According data from the World Health Organization (WHO), 17.9 million people die from cardiovascular diseases (CVDs) every year, representing 31% of deaths globally.
“There has never been a better time to collaborate to strengthen healthcare systems, broaden patient access and build capacity as the world combats COVID-19,” said Racey Muchilwa, Head of Novartis sub-Saharan Africa region.
“Thanks to this partnership, we will be able to significantly shorten diagnosis of heart patients who previously travelled long distances to seek medical help, while making echos more affordable, particularly in rural Kenya, where we have a vast majority of unmet patient needs”Racey Muchilwa – Head, Norvatis Sub-Saharan Africa
A recent survey WHO also revealed that shutting or slowdown in services for non-communicable diseases (NCDs) is likely to worsen patients’ underlying conditions, leading to more severe cases.
Additionally, people with heart disease are, in fact, at a much-increased risk of dying from COVID-19 infection.
Novartis handed over 30 Butterfly iQ™ ultrasound devices to UNES and The Heart Centre to equip trained doctors who have no access to essential ultrasound equipment, particularly in rural areas across the country.
The handheld portable ultrasound devices connected to a mobile phone, enable imaging of body organs and tissues at the convenience of a patient, moving away from the bulky and expensive standard echocardiogram equipment.
“Diagnosis is critical for treatment outcomes, particularly for cardiovascular conditions and without proper training, late management could be fatal,” said Dr. Fred Bukachi, a cardiologist, and Director at the Heart Centre.
“The Butterfly iQ™ ultrasound can diagnose cardiac conditions and at regular intervals, provide information on response to treatment, adherence and other parameters that would improve patient outcomes.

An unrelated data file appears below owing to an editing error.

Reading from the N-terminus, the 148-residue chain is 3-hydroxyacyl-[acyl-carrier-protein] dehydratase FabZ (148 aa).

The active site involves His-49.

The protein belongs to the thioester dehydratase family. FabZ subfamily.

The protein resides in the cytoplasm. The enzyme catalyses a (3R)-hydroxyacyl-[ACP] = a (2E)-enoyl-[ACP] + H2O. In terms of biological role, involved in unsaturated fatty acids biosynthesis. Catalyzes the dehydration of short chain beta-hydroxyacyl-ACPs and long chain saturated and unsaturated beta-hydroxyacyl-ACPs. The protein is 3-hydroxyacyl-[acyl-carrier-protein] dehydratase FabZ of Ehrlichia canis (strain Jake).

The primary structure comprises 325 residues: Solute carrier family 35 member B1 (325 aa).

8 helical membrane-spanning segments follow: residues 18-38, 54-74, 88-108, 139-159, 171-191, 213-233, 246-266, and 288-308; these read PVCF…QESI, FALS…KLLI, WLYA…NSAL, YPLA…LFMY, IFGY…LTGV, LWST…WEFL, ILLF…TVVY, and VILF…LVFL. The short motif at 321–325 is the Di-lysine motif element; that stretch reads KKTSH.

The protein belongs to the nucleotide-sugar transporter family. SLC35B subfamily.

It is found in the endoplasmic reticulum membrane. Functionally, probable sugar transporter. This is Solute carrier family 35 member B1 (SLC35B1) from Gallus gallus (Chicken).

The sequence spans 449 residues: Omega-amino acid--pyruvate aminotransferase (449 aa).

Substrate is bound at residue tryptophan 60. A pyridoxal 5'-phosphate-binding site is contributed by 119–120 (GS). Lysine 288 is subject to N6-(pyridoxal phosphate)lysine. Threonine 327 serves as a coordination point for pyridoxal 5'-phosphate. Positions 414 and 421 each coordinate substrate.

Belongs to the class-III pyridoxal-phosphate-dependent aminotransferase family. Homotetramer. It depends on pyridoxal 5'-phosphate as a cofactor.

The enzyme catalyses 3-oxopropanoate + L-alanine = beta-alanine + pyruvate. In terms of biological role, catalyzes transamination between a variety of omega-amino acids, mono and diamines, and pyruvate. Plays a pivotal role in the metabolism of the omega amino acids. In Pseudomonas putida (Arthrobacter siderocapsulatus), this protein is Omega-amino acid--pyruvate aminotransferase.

“With 100 echos done per device per month, we expect a significant change in the individual health of the patient as diagnosis will be received faster, without the need to travel hundreds of kilometres,” said Bukachi.
Under the partnership, Butterfly iQ™ ultrasound devices will be distributed to the select trained doctors spread across the country at no cost. Currently, the cost of an echo ranges between US$46 – US$78, but with the donated ultrasound devices, costs can be significantly reduced to about US$14, hence improving affordability and access for patients. The program aims to reach at least 36 000 patient per year” added Bukachi.
“Public-private-partnerships are crucial for innovative thinking and joint action to strengthen our healthcare systems through capacity building,” said Seith Abeka, the Acting Managing Director of UNES Limited.
“We celebrate the incredible milestone that not only equips frontline doctors with cutting-edge diagnosis equipment but also with the necessary expertise to bring quality care, particularly to the underserved communities in Kenya,” Seth added.
Previously, in 2017 and 2018, there were only 20 doctors who could do echocardiograms and out of 115, Novartis has sponsored 70 doctors, while various county governments or self-sponsorship funded the rest.
With this training, the doctors, most of whom are based in primary levels of care, will have access to the crucial imagining of each of the chambers of the heart, measure the cardiac wall thickness and determine the heart function in cases of reduced output.